Spain: The Mediterranean Corridor adapts to the crisis

The 2012/04/30 at 07:43
Valérie Demon, in Madrid

Budgetary cuts and the recession force the government to go for a transitional solution.

Infrastructure works to develop the Mediterranean Corridor will need to adapt to the budget cuts undergone by the Spanish Ministry for Development. Incorporated into the trans-European transport network by the European Commission in October 2011, this Corridor is meant to revitalise the economic communities of Eastern Spain (read "Rail transport: the EU supports the Mediterranean corridor"). But the crisis has swollen, the government has changed political colours, and Spain’s respect of deficit objectives has become vital. As a result, ministerial budgets have shrunk; that of the Ministry for Development (which manages major infrastructures) has not escaped the shears.



©Spanish Government /Ministry of Development

While passenger transport is already partially ensured by high-speed train lines, efforts still need to be made for freight. The final project, scheduled for 2020, is to consist of two tracks for passengers and two tracks for freight. The former passenger network was initially to have been transformed into two tracks for freight, with mixed rail widths allowing trains from Europe to use them. Ana Pastor, the Minister for Development, made an alternative decision during a visit to Valencia. She supports the advancement of works, but these will now consist in technically adapting a third track to the European width standard. She foresees a 1.23 billion euro budget from 2013 onwards.


The Director General of Transport for the Valencia region also believes “that a four-track platform with a mixed rail width would take time and require a very high investment”. While works on the three tracks are practically completed between the French border and Barcelona, with a connection to the city’s port, freight connections will be adapted up to Valencia by 2014, with connections to the port, the Ford Spain plants, and the ports of Castellón and Sagunto. Further south, Alicante, is to be subsequently linked up in 2016. “This seems to be a good temporary solution, a good compromise; between two kilometres with four tracks and 557 kilometres up to Valencia and Alicante offered by this midway solution, I prefer the second, it’s a realistic solution,” believes Cristian Bardaji, Infrastructure Studies Manager at the Chamber of Commerce of Barcelona.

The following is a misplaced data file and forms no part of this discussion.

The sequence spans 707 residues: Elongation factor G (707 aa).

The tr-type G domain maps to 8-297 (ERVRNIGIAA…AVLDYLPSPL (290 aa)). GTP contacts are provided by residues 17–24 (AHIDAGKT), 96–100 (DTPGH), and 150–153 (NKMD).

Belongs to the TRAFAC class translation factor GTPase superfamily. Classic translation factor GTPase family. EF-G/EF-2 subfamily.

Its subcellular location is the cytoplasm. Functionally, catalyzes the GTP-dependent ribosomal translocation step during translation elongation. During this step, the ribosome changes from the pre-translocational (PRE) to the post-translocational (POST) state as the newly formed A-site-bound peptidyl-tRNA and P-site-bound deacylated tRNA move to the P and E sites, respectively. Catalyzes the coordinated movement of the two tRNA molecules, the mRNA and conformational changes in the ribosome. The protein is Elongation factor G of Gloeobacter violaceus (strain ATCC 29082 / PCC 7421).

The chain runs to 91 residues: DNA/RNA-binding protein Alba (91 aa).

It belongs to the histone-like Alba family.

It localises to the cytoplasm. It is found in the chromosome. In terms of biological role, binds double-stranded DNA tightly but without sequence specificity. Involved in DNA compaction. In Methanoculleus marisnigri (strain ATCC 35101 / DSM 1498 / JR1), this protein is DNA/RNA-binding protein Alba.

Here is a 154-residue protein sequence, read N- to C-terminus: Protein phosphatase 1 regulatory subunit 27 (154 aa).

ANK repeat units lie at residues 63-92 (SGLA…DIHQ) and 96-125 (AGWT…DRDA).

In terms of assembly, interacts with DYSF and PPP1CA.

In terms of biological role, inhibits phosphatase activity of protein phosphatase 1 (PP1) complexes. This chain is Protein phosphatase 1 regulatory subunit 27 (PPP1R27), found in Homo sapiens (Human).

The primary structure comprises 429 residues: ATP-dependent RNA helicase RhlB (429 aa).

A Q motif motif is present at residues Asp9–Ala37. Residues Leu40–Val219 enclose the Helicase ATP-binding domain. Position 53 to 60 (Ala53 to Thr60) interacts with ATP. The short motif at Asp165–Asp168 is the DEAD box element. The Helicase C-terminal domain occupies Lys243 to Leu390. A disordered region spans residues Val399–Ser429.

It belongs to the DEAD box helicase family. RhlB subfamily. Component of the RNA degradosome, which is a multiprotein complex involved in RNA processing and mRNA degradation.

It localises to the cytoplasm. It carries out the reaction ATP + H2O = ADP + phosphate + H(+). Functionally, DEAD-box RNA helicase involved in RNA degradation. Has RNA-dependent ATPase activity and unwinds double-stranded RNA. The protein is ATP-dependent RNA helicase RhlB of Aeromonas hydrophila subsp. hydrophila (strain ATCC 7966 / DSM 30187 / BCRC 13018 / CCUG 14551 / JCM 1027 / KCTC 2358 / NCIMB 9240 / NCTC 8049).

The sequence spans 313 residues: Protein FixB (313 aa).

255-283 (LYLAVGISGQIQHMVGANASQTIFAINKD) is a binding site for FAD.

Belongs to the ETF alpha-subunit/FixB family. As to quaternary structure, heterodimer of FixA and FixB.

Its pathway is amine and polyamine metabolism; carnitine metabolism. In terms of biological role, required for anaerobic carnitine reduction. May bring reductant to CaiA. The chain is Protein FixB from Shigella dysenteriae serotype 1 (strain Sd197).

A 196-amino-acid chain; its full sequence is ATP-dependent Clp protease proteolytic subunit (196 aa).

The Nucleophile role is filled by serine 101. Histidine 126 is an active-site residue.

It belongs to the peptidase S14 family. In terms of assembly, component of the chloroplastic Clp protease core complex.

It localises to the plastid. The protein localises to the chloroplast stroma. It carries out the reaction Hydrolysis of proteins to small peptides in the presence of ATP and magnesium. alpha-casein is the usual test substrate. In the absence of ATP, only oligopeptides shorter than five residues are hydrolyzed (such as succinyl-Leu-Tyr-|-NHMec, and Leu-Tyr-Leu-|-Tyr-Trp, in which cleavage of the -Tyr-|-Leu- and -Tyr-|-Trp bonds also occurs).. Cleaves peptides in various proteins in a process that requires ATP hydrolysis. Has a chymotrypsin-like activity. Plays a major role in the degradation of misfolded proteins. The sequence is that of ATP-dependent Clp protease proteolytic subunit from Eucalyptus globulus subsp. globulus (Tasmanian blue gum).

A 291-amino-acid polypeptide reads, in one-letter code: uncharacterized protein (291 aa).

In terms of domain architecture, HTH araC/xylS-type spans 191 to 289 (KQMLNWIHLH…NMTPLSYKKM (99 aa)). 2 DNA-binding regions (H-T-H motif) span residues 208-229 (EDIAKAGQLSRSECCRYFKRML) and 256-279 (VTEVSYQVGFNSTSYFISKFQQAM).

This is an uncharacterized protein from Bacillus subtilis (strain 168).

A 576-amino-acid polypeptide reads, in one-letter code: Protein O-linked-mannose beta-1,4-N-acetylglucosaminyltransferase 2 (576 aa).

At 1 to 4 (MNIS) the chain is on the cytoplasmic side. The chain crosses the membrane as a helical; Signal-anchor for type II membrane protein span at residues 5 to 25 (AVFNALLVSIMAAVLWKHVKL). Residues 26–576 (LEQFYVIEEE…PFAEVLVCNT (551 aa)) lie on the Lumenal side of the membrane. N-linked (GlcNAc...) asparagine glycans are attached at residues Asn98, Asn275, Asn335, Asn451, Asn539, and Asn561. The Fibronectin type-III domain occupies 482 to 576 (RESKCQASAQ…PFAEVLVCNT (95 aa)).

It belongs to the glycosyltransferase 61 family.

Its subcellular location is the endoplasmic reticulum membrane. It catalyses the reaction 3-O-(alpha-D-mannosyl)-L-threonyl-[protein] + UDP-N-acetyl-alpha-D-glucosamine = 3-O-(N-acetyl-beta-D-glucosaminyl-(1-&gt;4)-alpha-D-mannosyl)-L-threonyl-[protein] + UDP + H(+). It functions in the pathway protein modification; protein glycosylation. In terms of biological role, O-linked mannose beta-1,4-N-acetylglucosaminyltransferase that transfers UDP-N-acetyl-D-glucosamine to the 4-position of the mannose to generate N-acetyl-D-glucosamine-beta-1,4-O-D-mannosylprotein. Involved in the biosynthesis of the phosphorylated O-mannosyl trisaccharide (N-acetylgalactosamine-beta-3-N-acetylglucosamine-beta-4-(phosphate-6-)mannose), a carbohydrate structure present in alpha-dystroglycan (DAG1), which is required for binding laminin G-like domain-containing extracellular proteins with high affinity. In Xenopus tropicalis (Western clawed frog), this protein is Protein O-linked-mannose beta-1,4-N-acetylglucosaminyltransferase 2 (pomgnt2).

But will this intermediary solution only be provisional? Even if the Minister has specified that this third rail is only be “the first phase of a major project”, she has made no declarations on specific dates for the development of the Corridor according to the initial project. “We all knew that this was a big project. What remains to be seen is whether money will be available. We will see in coming years how to adapt it to passenger and freight traffic: everything will demand on demand,” continues Cristian Bardaji. For the moment, nothing has been decided on for links between Alicante and Algesiras.

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